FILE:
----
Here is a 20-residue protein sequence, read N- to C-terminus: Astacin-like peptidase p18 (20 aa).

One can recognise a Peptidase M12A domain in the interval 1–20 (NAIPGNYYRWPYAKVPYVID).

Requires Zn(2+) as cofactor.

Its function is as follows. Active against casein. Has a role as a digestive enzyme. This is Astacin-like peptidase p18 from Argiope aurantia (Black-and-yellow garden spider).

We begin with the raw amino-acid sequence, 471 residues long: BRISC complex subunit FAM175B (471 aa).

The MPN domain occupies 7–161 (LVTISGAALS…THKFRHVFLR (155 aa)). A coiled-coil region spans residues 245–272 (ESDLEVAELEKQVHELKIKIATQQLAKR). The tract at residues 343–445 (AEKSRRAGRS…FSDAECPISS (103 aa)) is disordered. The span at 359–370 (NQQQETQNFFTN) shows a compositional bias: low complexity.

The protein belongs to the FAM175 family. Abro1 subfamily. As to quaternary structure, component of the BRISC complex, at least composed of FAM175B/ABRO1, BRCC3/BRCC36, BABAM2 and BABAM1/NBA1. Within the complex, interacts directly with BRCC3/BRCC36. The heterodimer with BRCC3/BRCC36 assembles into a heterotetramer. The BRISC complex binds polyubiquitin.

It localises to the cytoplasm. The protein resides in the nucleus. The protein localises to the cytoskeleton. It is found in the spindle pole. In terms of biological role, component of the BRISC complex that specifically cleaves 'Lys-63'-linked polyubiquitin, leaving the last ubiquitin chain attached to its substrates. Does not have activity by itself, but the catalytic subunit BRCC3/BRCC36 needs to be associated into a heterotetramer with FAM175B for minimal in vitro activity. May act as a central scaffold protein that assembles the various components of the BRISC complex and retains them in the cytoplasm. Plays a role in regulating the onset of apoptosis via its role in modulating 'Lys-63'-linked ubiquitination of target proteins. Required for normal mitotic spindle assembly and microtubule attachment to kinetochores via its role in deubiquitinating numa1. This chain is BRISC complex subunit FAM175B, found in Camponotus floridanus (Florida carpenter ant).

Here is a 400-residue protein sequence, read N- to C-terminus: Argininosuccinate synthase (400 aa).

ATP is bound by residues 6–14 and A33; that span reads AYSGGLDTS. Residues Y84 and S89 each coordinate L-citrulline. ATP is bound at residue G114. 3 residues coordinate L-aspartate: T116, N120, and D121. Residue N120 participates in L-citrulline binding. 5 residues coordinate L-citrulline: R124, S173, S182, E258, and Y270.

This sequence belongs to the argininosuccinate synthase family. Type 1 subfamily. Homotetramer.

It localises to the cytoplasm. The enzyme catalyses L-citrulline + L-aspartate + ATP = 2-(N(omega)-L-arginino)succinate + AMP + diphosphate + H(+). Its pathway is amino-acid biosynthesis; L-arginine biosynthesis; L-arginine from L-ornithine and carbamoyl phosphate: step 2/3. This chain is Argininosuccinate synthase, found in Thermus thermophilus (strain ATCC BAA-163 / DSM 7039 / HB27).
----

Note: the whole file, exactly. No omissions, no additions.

Here is a 20-residue protein sequence, read N- to C-terminus: Astacin-like peptidase p18 (20 aa).

One can recognise a Peptidase M12A domain in the interval 1–20 (NAIPGNYYRWPYAKVPYVID).

Requires Zn(2+) as cofactor.

Its function is as follows. Active against casein. Has a role as a digestive enzyme. This is Astacin-like peptidase p18 from Argiope aurantia (Black-and-yellow garden spider).

We begin with the raw amino-acid sequence, 471 residues long: BRISC complex subunit FAM175B (471 aa).

The MPN domain occupies 7–161 (LVTISGAALS…THKFRHVFLR (155 aa)). A coiled-coil region spans residues 245–272 (ESDLEVAELEKQVHELKIKIATQQLAKR). The tract at residues 343–445 (AEKSRRAGRS…FSDAECPISS (103 aa)) is disordered. The span at 359–370 (NQQQETQNFFTN) shows a compositional bias: low complexity.

The protein belongs to the FAM175 family. Abro1 subfamily. As to quaternary structure, component of the BRISC complex, at least composed of FAM175B/ABRO1, BRCC3/BRCC36, BABAM2 and BABAM1/NBA1. Within the complex, interacts directly with BRCC3/BRCC36. The heterodimer with BRCC3/BRCC36 assembles into a heterotetramer. The BRISC complex binds polyubiquitin.

It localises to the cytoplasm. The protein resides in the nucleus. The protein localises to the cytoskeleton. It is found in the spindle pole. In terms of biological role, component of the BRISC complex that specifically cleaves 'Lys-63'-linked polyubiquitin, leaving the last ubiquitin chain attached to its substrates. Does not have activity by itself, but the catalytic subunit BRCC3/BRCC36 needs to be associated into a heterotetramer with FAM175B for minimal in vitro activity. May act as a central scaffold protein that assembles the various components of the BRISC complex and retains them in the cytoplasm. Plays a role in regulating the onset of apoptosis via its role in modulating 'Lys-63'-linked ubiquitination of target proteins. Required for normal mitotic spindle assembly and microtubule attachment to kinetochores via its role in deubiquitinating numa1. This chain is BRISC complex subunit FAM175B, found in Camponotus floridanus (Florida carpenter ant).

Here is a 400-residue protein sequence, read N- to C-terminus: Argininosuccinate synthase (400 aa).

ATP is bound by residues 6–14 and A33; that span reads AYSGGLDTS. Residues Y84 and S89 each coordinate L-citrulline. ATP is bound at residue G114. 3 residues coordinate L-aspartate: T116, N120, and D121. Residue N120 participates in L-citrulline binding. 5 residues coordinate L-citrulline: R124, S173, S182, E258, and Y270.

This sequence belongs to the argininosuccinate synthase family. Type 1 subfamily. Homotetramer.

It localises to the cytoplasm. The enzyme catalyses L-citrulline + L-aspartate + ATP = 2-(N(omega)-L-arginino)succinate + AMP + diphosphate + H(+). Its pathway is amino-acid biosynthesis; L-arginine biosynthesis; L-arginine from L-ornithine and carbamoyl phosphate: step 2/3. This chain is Argininosuccinate synthase, found in Thermus thermophilus (strain ATCC BAA-163 / DSM 7039 / HB27).